“My words are addressed to you especially, whoever you may be, whatever your circumstances, who turn from the pursuit of your own self-will and ask to enlist under Christ…” (From the Prologue, the Rule of St. Benedict)
Beginning today, we’re starting a new Wednesday series about what I’ve been learning over the past two years as I’ve studied the Rule of St. Benedict. (Full disclosure! I’m no expert on Benedict or the Benedictine Order. I just love him/them and can’t seem to stop reading books that have “Benedictine” in the title.)
“Make prayer the first step in anything worthwhile that you attempt…” (Prologue, The Rule of St. Benedict)
What is worthwhile in my life?
Is brushing my teeth? Is struggling to hold plank position on mats at the YMCA? Is stirring the pot of oatmeal?
What about dressing my kids? Buckling them in?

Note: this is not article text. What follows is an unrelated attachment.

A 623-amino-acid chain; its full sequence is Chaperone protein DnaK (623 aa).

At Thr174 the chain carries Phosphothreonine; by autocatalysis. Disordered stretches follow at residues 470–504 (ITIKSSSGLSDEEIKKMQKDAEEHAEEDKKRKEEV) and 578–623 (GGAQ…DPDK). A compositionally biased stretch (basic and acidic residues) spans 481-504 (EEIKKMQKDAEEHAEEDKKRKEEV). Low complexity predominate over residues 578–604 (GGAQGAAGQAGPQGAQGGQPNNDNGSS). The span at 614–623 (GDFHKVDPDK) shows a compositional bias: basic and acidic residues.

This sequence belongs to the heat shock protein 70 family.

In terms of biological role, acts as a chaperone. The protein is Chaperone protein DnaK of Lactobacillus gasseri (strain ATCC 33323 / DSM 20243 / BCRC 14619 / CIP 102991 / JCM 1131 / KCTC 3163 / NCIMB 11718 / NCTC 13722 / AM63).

Is it worthwhile to return a call on the phone? Is it worthwhile to return the library books?To turn my upper arm toward the pharmacist for my flu shot? To chase my three-year-old around the park? To breastfeed my baby while I keep an eye on the little boy swinging sticks with his friend?
That conversation with the neighbor? That smile and small talk with the cashier?
And these things: the need lifted up for my friend’s cancer treatment, the text sent out to the friend when the song on the radio brought her to mind, the silly voices when I read Dr. Seuss aloud before naptime.
There are the reminders: Did you wash your hands?, We look our friends in the eye when we say goodbye, Pick up your legos before you get out your dinosaurs.
And the conversations: Why were you sad at school today? What is your favorite thing about volcanoes? Do you remember which sound starts the word “jelly”?
Everything worthwhile that I attempt. And if you ask me what Benedict has taught me about prayer, it is this: Prayer must be the first step. Sometimes I sit in quiet and offer prayer like whisps of smoke rising from my chest.
More often it’s braided in to all of the worthwhile. Because I’m learning that the life of prayer is not found only in the moments when my thoughts turn to Christ, but in the moments when Christ turns my need to him, whether I know it or not.